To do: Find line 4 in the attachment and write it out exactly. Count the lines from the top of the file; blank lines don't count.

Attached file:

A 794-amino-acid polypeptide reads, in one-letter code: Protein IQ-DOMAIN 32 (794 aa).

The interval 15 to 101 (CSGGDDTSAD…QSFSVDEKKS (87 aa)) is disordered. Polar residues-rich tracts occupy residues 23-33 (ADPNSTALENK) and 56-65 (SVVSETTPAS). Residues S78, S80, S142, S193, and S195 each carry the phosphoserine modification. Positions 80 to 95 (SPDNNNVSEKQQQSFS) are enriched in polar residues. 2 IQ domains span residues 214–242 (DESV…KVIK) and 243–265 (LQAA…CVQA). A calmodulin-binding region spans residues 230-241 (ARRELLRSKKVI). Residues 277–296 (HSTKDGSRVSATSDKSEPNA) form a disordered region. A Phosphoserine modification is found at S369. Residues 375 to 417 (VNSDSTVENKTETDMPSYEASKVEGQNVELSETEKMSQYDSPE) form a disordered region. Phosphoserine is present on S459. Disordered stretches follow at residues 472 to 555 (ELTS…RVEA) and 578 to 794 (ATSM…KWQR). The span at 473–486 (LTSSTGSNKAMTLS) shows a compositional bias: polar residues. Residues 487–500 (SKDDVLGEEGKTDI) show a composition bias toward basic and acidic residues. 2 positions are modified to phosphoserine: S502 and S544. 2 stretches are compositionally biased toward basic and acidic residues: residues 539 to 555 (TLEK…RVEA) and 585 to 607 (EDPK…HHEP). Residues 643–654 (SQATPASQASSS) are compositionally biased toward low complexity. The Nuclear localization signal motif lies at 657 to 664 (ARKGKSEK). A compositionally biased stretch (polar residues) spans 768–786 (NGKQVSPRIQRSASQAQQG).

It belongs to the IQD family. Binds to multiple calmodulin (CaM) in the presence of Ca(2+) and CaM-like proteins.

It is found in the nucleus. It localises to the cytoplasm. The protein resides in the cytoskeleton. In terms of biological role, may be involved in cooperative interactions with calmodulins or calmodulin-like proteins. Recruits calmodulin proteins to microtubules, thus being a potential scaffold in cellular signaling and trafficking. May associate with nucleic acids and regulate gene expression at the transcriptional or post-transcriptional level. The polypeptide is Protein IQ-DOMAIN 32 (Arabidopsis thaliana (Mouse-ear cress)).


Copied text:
It is found in the nucleus. It localises to the cytoplasm. The protein resides in the cytoskeleton. In terms of biological role, may be involved in cooperative interactions with calmodulins or calmodulin-like proteins. Recruits calmodulin proteins to microtubules, thus being a potential scaffold in cellular signaling and trafficking. May associate with nucleic acids and regulate gene expression at the transcriptional or post-transcriptional level. The polypeptide is Protein IQ-DOMAIN 32 (Arabidopsis thaliana (Mouse-ear cress)).